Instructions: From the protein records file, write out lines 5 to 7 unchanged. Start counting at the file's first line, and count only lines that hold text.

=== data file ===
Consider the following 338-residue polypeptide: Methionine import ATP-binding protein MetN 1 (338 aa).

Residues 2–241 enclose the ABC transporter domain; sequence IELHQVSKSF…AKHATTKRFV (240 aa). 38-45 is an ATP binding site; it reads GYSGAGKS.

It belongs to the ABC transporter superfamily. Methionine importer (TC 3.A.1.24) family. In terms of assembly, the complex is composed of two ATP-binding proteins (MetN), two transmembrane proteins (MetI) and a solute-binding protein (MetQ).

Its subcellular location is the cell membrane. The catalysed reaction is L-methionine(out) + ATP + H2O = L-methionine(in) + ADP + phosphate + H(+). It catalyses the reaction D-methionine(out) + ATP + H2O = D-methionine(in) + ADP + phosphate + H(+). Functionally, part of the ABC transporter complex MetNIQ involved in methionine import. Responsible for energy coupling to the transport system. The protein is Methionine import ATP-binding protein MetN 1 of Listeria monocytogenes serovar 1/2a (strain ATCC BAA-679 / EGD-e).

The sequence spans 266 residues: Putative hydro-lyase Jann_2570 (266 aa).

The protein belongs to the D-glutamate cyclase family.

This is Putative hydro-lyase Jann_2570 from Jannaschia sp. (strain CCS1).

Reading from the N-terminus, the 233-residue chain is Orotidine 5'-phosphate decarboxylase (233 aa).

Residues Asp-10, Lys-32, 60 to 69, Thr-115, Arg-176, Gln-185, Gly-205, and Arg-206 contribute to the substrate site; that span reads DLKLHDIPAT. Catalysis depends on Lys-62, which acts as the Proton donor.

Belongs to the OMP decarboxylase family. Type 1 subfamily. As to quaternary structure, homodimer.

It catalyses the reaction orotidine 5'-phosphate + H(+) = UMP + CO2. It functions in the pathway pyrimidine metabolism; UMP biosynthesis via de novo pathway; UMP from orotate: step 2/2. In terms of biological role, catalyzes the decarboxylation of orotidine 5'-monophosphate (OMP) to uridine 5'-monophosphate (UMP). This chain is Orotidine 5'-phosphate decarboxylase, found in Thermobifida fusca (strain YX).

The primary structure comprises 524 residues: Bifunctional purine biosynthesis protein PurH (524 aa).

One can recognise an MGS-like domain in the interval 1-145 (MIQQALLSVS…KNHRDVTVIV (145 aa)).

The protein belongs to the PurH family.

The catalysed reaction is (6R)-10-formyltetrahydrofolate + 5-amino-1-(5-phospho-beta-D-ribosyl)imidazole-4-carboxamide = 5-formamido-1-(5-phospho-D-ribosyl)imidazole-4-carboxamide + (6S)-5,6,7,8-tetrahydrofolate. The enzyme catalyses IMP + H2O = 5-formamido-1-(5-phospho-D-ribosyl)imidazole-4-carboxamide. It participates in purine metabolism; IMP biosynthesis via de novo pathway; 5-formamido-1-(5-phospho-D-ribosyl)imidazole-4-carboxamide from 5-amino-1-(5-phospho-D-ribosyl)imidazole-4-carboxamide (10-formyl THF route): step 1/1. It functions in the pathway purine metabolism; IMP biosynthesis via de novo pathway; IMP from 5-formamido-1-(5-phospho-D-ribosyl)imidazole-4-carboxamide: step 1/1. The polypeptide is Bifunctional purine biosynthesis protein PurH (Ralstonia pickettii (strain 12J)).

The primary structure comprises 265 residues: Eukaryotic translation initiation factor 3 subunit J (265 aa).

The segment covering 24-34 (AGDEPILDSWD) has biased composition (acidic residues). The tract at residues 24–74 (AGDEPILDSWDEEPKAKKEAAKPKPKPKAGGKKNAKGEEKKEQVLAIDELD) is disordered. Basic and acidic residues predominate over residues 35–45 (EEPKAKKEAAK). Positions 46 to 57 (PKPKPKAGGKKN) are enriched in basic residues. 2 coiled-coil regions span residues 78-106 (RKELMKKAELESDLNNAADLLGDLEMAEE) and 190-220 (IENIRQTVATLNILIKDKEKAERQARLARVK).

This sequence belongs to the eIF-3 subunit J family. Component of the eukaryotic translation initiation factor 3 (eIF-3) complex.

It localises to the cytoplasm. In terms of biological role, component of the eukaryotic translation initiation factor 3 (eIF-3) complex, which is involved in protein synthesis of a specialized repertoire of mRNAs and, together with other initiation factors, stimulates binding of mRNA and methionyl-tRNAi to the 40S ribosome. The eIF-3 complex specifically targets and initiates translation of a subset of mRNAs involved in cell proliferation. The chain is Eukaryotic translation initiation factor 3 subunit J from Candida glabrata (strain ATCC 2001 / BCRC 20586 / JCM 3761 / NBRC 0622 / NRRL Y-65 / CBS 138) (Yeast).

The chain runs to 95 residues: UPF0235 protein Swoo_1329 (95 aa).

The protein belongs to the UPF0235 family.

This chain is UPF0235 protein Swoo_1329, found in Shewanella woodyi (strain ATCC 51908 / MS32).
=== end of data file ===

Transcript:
The sequence spans 266 residues: Putative hydro-lyase Jann_2570 (266 aa).

The protein belongs to the D-glutamate cyclase family.

This is Putative hydro-lyase Jann_2570 from Jannaschia sp. (strain CCS1).